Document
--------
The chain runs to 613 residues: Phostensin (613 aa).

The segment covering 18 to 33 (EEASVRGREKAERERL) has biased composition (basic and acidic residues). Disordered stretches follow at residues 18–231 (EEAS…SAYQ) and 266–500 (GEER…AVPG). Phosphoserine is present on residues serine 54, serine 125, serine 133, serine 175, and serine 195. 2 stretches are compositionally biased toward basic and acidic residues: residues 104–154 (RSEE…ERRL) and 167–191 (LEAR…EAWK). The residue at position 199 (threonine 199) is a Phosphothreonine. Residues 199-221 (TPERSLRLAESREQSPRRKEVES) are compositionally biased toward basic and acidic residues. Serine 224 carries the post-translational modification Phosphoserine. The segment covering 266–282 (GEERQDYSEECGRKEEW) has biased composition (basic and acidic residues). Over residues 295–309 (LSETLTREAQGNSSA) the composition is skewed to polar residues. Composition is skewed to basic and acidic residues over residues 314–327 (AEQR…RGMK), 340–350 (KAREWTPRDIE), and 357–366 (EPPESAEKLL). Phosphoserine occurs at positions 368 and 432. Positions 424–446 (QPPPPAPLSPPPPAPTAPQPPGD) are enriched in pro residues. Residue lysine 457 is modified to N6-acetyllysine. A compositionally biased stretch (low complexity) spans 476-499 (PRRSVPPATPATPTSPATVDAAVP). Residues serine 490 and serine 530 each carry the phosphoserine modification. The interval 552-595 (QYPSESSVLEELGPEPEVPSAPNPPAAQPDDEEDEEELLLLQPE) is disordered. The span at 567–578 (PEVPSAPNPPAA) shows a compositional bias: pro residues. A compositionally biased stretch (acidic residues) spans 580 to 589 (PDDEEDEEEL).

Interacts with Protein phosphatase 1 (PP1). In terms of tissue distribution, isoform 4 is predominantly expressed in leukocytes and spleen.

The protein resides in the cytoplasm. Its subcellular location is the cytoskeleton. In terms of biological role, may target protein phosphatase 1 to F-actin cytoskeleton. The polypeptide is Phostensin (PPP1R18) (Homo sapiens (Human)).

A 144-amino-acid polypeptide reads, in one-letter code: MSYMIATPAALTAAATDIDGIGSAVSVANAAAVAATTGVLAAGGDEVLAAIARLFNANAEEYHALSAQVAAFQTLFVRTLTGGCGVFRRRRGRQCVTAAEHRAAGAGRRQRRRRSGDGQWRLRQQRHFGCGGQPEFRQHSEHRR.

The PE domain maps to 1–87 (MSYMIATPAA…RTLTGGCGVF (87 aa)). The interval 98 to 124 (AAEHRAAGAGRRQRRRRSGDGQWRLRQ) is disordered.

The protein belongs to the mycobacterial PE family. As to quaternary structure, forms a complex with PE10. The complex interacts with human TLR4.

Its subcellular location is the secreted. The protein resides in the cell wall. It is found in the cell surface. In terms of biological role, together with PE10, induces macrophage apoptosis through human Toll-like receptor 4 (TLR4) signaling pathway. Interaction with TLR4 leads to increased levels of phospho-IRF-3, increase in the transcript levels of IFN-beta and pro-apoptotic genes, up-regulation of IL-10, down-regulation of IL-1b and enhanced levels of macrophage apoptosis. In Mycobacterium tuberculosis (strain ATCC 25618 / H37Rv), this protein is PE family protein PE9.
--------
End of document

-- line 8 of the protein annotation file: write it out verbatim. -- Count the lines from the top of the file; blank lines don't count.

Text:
Its subcellular location is the secreted. The protein resides in the cell wall. It is found in the cell surface. In terms of biological role, together with PE10, induces macrophage apoptosis through human Toll-like receptor 4 (TLR4) signaling pathway. Interaction with TLR4 leads to increased levels of phospho-IRF-3, increase in the transcript levels of IFN-beta and pro-apoptotic genes, up-regulation of IL-10, down-regulation of IL-1b and enhanced levels of macrophage apoptosis. In Mycobacterium tuberculosis (strain ATCC 25618 / H37Rv), this protein is PE family protein PE9.